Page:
The offices of Rehm, Bennett, Moore & Rehm, which also sponsors the Trucker Lawyers website, are located in Lincoln and Omaha, Nebraska. Five attorneys represent plaintiffs in workers’ compensation, personal injury, employment and Social Security disability claims. The firm’s lawyers have combined experience of more than 95 years of practice representing injured workers and truck drivers in Nebraska, Iowa and other states with Nebraska and Iowa jurisdiction. The lawyers regularly represent hurt truck drivers and often sue Crete Carrier Corporation, K&B Trucking, Werner Enterprises, UPS, and FedEx. Lawyers in the firm hold licenses in Nebraska and Iowa and are active in groups such as the College of Workers’ Compensation Lawyers, Workers' Injury Law & Advocacy Group (WILG), American Association for Justice (AAJ), the Nebraska Association of Trial Attorneys (NATA), and the American Board of Trial Advocates (ABOTA). We have the knowledge, experience and toughness to win rightful compensation for people who have been injured or mistreated.

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Court affirms no-fault principles of workers’ compensation laws

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Blogger Thomas Robinson recently posted about a North Carolina decision that holds something that is well-established law in Nebraska — a trucker fired by their company for an accident where they were found to be at-fault cannot be denied temporary total disability if they were injured in the accident because of the termination.

The North Carolina court held that allowing an employer determination of fault to deny temporary disability benefits would open the door to abuses by employers. The decision raises interesting but persistent questions about fault in supposedly no-fault workers compensation laws.

Fault is mostly factored out of workers’ compensation laws in favor of certain and defined amounts of compensation for work injuries. This is known as the “grand bargain” of workers’ compensation. It’s safe to say that the North Carolina court believed that allowing employers to penalize negligent employees undercut the grand bargain of workers’ compensation.

Nebraska law goes farther than North Carolina law in this situation. Nebraska law holds that a denial of benefits for ordinary negligence doesn’t even create a reasonable controversy about entitlement to benefits. That means if an employer doesn’t pay TTD they can be subjected to paying attorney fees and a 50 percent penalty on back due benefits.

The so-called penalties and fees provision of Neb. Rev. Stat. 48-125 serves as Nebraska’s version of bad faith laws. One former trial judge of the Nebraska Workers Compensation court described 48-125 as a yipping porch dog in comparison to the more robust bad faith laws in other states.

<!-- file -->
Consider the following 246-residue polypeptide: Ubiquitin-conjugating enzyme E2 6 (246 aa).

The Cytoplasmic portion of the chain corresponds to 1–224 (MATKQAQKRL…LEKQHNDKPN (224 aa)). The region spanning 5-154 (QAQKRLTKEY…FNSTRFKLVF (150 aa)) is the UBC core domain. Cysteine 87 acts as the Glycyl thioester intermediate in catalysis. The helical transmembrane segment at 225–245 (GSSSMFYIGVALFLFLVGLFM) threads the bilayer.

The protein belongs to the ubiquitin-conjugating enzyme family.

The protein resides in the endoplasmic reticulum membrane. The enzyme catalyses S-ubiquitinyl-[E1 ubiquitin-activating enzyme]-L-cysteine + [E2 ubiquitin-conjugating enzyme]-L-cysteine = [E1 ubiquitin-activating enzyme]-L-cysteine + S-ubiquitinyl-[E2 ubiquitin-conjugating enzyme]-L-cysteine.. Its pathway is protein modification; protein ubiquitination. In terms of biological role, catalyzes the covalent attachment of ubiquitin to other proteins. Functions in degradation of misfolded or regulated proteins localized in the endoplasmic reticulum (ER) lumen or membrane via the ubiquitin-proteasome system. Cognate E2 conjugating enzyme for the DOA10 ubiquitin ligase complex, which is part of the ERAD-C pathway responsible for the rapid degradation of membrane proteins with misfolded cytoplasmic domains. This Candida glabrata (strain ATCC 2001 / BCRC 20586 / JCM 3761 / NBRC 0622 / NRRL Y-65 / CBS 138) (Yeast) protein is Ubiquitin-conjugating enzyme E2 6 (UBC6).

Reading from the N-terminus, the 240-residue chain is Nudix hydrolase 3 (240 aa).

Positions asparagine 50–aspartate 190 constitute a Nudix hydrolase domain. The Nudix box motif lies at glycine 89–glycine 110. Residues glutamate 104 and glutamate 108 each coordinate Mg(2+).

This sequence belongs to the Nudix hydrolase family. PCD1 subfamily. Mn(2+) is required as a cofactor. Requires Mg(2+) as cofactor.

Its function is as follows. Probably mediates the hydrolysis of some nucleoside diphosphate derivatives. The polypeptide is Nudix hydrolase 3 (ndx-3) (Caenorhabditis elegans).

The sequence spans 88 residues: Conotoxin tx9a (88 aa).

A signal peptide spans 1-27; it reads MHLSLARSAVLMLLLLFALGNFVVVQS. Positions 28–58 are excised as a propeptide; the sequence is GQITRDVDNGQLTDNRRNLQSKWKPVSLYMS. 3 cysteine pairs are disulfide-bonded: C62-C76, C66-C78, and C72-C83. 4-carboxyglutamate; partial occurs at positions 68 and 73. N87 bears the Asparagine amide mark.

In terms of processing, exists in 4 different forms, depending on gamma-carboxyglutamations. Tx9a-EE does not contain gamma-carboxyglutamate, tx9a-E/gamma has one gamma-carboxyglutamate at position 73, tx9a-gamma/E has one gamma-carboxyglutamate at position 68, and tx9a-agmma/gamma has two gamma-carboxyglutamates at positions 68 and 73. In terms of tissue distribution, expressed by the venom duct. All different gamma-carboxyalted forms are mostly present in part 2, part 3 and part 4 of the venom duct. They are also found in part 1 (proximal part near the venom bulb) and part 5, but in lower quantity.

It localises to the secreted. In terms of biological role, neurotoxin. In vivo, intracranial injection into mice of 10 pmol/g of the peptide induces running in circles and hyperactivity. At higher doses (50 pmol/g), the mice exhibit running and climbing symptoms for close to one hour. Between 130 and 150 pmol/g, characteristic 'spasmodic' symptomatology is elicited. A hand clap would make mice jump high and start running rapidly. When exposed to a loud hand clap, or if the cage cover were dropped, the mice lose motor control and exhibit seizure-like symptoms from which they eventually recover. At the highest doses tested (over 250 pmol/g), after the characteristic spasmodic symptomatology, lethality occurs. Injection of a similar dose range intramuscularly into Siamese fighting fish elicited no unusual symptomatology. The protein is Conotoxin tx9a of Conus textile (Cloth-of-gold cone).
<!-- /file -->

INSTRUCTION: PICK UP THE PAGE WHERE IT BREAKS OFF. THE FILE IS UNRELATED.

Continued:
But when employers are faced with strong penalty and fee arguments, they tend to pay previously disputed TTD benefits. So truckers facing a denial of temporary benefits due to being involved in an at-fault accident have a strong legal hand — at least in the Nebraska Workers Compensation Court.

But do they have other legal hands to play? A termination shortly after a work injury at least creates the appearance of retaliation. It is unlawful to retaliate against a worker for filing a workers compensation claim in Nebraska.

Injured workers face many hurdles to bringing a successful workers’ compensation retaliation claim. But sometimes trucking companies have policies about property damage and lost time accidents that can almost serve as admissions of unlawful intent. These policies are often applied more harshly against new employees who are more likely to get hurt on the job.

One interesting part about the North Carolina decision is that the employer attempted to deny temporary benefits to the worker on the theory that they had declined a light-duty assignment since they were fired. The North Carolina court found that since the termination was related to the accident, that the employer could not meet their burden.

Nebraska gives employers the ability to stop benefits if an employee refuses medical treatment or vocational rehabilitation. But employers have a fairly difficult burden in doing so. The question is whether a light duty assignment would constitute vocational rehabilitation for purposes of the Nebraska workers’ compensation act. Conventional wisdom is that vocational rehabilitation benefits only start when an employee reached maximum medical improvement. I would think that an employer shouldn’t have greater rights over return-to-work issues depending on whether an employee is pre or post-MMI, but I don’t know if a court has determined that issue in Nebraska.

The offices of Rehm, Bennett, Moore & Rehm, which also sponsors the Trucker Lawyers website, are located in Lincoln and Omaha, Nebraska. Five attorneys represent plaintiffs in workers’ compensation, personal injury, employment and Social Security disability claims. The firm’s lawyers have combined experience of more than 95 years of practice representing injured workers and truck drivers in Nebraska, Iowa and other states with Nebraska and Iowa jurisdiction. The lawyers regularly represent hurt truck drivers and often sue Crete Carrier Corporation, K&B Trucking, Werner Enterprises, UPS, and FedEx. Lawyers in the firm hold licenses in Nebraska and Iowa and are active in groups such as the College of Workers’ Compensation Lawyers, Workers' Injury Law & Advocacy Group (WILG), American Association for Justice (AAJ), the Nebraska Association of Trial Attorneys (NATA), and the American Board of Trial Advocates (ABOTA). We have the knowledge, experience and toughness to win rightful compensation for people who have been injured or mistreated.

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Nebraska’s weak laws on bad faith in workers’ compensation enable employer insistence on resignation as a condition of settlement